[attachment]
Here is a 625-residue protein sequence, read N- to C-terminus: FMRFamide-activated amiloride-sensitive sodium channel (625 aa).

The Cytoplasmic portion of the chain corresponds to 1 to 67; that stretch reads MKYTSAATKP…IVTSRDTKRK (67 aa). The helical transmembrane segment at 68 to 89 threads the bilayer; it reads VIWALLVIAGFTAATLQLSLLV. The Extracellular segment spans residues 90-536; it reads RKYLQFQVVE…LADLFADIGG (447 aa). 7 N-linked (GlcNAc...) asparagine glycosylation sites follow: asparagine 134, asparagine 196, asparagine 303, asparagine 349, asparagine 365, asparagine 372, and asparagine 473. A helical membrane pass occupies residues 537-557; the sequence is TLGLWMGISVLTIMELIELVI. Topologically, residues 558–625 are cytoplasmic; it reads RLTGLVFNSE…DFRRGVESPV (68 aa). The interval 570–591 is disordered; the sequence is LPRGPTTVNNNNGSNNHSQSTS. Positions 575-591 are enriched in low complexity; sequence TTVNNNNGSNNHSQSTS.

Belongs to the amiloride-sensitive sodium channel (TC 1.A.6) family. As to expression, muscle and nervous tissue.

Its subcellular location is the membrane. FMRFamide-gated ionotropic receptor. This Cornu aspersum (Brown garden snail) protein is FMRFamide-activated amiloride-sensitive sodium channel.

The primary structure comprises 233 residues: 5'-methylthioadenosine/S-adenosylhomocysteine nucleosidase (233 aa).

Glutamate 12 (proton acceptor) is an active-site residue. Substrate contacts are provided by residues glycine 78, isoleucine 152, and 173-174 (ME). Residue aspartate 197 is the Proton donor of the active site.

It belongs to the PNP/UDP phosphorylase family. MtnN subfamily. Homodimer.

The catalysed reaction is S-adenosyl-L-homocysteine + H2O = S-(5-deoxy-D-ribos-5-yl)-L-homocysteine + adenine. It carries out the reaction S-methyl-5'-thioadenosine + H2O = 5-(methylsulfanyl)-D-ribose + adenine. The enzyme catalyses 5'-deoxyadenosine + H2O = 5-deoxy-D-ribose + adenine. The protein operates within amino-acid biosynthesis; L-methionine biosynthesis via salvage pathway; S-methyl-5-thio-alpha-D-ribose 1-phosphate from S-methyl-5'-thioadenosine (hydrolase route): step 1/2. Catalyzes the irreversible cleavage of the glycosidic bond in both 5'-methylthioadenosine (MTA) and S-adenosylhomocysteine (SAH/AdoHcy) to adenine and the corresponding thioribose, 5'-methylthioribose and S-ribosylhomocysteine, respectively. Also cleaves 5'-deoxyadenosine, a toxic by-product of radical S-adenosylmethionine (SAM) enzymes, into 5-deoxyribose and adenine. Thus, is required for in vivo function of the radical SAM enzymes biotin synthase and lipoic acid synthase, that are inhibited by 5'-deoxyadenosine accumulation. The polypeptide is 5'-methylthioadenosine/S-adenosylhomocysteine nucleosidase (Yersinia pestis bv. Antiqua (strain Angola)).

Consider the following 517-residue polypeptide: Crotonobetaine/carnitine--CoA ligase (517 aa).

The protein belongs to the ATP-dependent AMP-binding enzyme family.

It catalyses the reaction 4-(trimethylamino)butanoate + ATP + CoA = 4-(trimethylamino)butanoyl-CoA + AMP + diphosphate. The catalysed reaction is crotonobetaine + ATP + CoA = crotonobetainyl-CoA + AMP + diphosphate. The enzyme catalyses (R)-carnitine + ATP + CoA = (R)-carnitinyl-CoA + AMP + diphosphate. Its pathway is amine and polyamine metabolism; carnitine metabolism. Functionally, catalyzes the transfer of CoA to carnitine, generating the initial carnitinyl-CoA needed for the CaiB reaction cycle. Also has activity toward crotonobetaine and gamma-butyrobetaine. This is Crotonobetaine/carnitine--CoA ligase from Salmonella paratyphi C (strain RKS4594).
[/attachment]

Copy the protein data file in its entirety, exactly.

Here is a 625-residue protein sequence, read N- to C-terminus: FMRFamide-activated amiloride-sensitive sodium channel (625 aa).

The Cytoplasmic portion of the chain corresponds to 1 to 67; that stretch reads MKYTSAATKP…IVTSRDTKRK (67 aa). The helical transmembrane segment at 68 to 89 threads the bilayer; it reads VIWALLVIAGFTAATLQLSLLV. The Extracellular segment spans residues 90-536; it reads RKYLQFQVVE…LADLFADIGG (447 aa). 7 N-linked (GlcNAc...) asparagine glycosylation sites follow: asparagine 134, asparagine 196, asparagine 303, asparagine 349, asparagine 365, asparagine 372, and asparagine 473. A helical membrane pass occupies residues 537-557; the sequence is TLGLWMGISVLTIMELIELVI. Topologically, residues 558–625 are cytoplasmic; it reads RLTGLVFNSE…DFRRGVESPV (68 aa). The interval 570–591 is disordered; the sequence is LPRGPTTVNNNNGSNNHSQSTS. Positions 575-591 are enriched in low complexity; sequence TTVNNNNGSNNHSQSTS.

Belongs to the amiloride-sensitive sodium channel (TC 1.A.6) family. As to expression, muscle and nervous tissue.

Its subcellular location is the membrane. FMRFamide-gated ionotropic receptor. This Cornu aspersum (Brown garden snail) protein is FMRFamide-activated amiloride-sensitive sodium channel.

The primary structure comprises 233 residues: 5'-methylthioadenosine/S-adenosylhomocysteine nucleosidase (233 aa).

Glutamate 12 (proton acceptor) is an active-site residue. Substrate contacts are provided by residues glycine 78, isoleucine 152, and 173-174 (ME). Residue aspartate 197 is the Proton donor of the active site.

It belongs to the PNP/UDP phosphorylase family. MtnN subfamily. Homodimer.

The catalysed reaction is S-adenosyl-L-homocysteine + H2O = S-(5-deoxy-D-ribos-5-yl)-L-homocysteine + adenine. It carries out the reaction S-methyl-5'-thioadenosine + H2O = 5-(methylsulfanyl)-D-ribose + adenine. The enzyme catalyses 5'-deoxyadenosine + H2O = 5-deoxy-D-ribose + adenine. The protein operates within amino-acid biosynthesis; L-methionine biosynthesis via salvage pathway; S-methyl-5-thio-alpha-D-ribose 1-phosphate from S-methyl-5'-thioadenosine (hydrolase route): step 1/2. Catalyzes the irreversible cleavage of the glycosidic bond in both 5'-methylthioadenosine (MTA) and S-adenosylhomocysteine (SAH/AdoHcy) to adenine and the corresponding thioribose, 5'-methylthioribose and S-ribosylhomocysteine, respectively. Also cleaves 5'-deoxyadenosine, a toxic by-product of radical S-adenosylmethionine (SAM) enzymes, into 5-deoxyribose and adenine. Thus, is required for in vivo function of the radical SAM enzymes biotin synthase and lipoic acid synthase, that are inhibited by 5'-deoxyadenosine accumulation. The polypeptide is 5'-methylthioadenosine/S-adenosylhomocysteine nucleosidase (Yersinia pestis bv. Antiqua (strain Angola)).

Consider the following 517-residue polypeptide: Crotonobetaine/carnitine--CoA ligase (517 aa).

The protein belongs to the ATP-dependent AMP-binding enzyme family.

It catalyses the reaction 4-(trimethylamino)butanoate + ATP + CoA = 4-(trimethylamino)butanoyl-CoA + AMP + diphosphate. The catalysed reaction is crotonobetaine + ATP + CoA = crotonobetainyl-CoA + AMP + diphosphate. The enzyme catalyses (R)-carnitine + ATP + CoA = (R)-carnitinyl-CoA + AMP + diphosphate. Its pathway is amine and polyamine metabolism; carnitine metabolism. Functionally, catalyzes the transfer of CoA to carnitine, generating the initial carnitinyl-CoA needed for the CaiB reaction cycle. Also has activity toward crotonobetaine and gamma-butyrobetaine. This is Crotonobetaine/carnitine--CoA ligase from Salmonella paratyphi C (strain RKS4594).